If Augmented Reality (AR) and Virtual Reality (VR) are the VHS and Betamax of our digital generation, AR is arguably the format that will win out in the long run. It might be less showy than VR, but AR has the potential to push the boundaries of the real world in ways other mediums can only dream of.
The concept of “augmenting” reality – literally, to make it greater by expanding it – has applications in training across health and safety, the medical and defence sectors, and can unlock deeper layers of commercial value by engaging consumers with unique experiences.
Gamar, a long-term resident of Innovation Warehouse, is a uniquely innovative AR company that enhances on-site tours for tech-savvy visitors by ‘gamifying’ the learning experience. Its exclusive algorithm recognises and scans solid 3D objects and, in a sense, draws them into the virtual realm.
Gamar’s technology triggers interactive, AR gaming experiences that are played through smartphones and tablets, using geolocation to lure visitors to museums with in-gallery games – increasing footfall. Its app uses unique environment learning and mapping technology to bring AR into the public sphere – literally adding a new dimension to learning.
Texas-educated founder Venu Tammabatula joined Innovation Warehouse in 2013, having spotted an opportunity to step out on his own with commercial prototypes developed as a side project to his full-time job.
“I’d just left my job and started working on Gamar full time. I’d met one of the digital managers for the British Museum in my former role, and she expressed an interest. That’s when I thought: ‘Maybe I should focus on this full time’,” says Venu.
“As soon as I joined I met [Innovation Warehouse founder] Ami Shpiro and explained what I was doing to him, and within a couple of weeks I got the contract from the British Museum. Ami was impressed that things had progressed so quickly and introduced me to some investors – and together we created a pitch document that helped secure investment.”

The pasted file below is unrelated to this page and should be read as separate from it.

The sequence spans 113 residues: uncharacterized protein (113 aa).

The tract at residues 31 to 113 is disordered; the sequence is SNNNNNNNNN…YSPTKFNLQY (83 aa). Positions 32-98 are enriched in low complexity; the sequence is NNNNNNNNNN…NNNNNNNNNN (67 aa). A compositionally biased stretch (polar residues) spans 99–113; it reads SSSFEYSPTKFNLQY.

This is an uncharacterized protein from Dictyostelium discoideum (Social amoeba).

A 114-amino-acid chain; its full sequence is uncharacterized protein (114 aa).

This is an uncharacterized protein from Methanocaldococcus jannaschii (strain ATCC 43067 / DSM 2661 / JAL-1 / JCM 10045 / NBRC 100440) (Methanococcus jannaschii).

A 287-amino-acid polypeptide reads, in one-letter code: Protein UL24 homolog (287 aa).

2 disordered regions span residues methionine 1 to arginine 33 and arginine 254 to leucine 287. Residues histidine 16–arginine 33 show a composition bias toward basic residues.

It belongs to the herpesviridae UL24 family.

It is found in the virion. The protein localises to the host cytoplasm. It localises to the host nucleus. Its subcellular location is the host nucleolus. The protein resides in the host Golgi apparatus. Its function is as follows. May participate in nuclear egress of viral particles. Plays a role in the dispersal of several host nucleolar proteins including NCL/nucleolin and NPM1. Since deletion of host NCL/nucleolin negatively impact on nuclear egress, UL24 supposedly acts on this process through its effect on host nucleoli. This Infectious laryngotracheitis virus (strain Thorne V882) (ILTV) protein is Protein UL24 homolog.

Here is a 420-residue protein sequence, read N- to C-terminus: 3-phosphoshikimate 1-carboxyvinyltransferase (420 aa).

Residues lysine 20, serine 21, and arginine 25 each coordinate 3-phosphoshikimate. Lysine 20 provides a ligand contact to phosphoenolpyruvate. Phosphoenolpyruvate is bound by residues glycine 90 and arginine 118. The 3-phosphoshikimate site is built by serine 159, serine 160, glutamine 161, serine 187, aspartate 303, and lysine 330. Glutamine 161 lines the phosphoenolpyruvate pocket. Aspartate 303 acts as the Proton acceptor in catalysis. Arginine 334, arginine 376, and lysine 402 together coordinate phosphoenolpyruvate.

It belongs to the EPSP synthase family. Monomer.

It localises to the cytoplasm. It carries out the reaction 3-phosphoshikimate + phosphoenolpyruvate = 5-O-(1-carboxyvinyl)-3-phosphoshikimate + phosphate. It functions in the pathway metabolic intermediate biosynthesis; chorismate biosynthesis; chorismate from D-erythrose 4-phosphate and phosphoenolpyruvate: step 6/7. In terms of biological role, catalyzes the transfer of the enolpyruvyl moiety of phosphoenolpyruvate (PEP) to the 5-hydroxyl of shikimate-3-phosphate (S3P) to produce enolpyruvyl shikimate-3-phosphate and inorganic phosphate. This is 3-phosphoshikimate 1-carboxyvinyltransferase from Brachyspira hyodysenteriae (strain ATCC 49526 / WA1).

Right from the beginning, Venu’s AR concept was to analyse and recognise solid, real-world 3D objects – not just pictures or boxes – which set it apart from competitors focused on developing purely image-based AR applications. The potential for collaboration was huge.
“The British Museum introduced us to the V&A, the V&A introduced us to the National Maritime Museum and we started creating commission-based projects with these museums. Opportunities came organically,” remembers Venu.
“In 2016 we listened to our clients, adapted to scale and started work on a new project: a content-management system where anyone can log in and create AR games and tours by themselves. Innovation Warehouse has been supportive in this venture.
“We’ve created an app with a system that allows you to scan anything around you – we want everyone to scan their environments, to participate in the process of creation and make either games or utility-based applications. We want to create a truly digital world.”
Through companies like Gamar, AR is proving that reality is more than skin deep. Click here to learn more about how Gamar is bringing new meaning to people’s everyday experiences.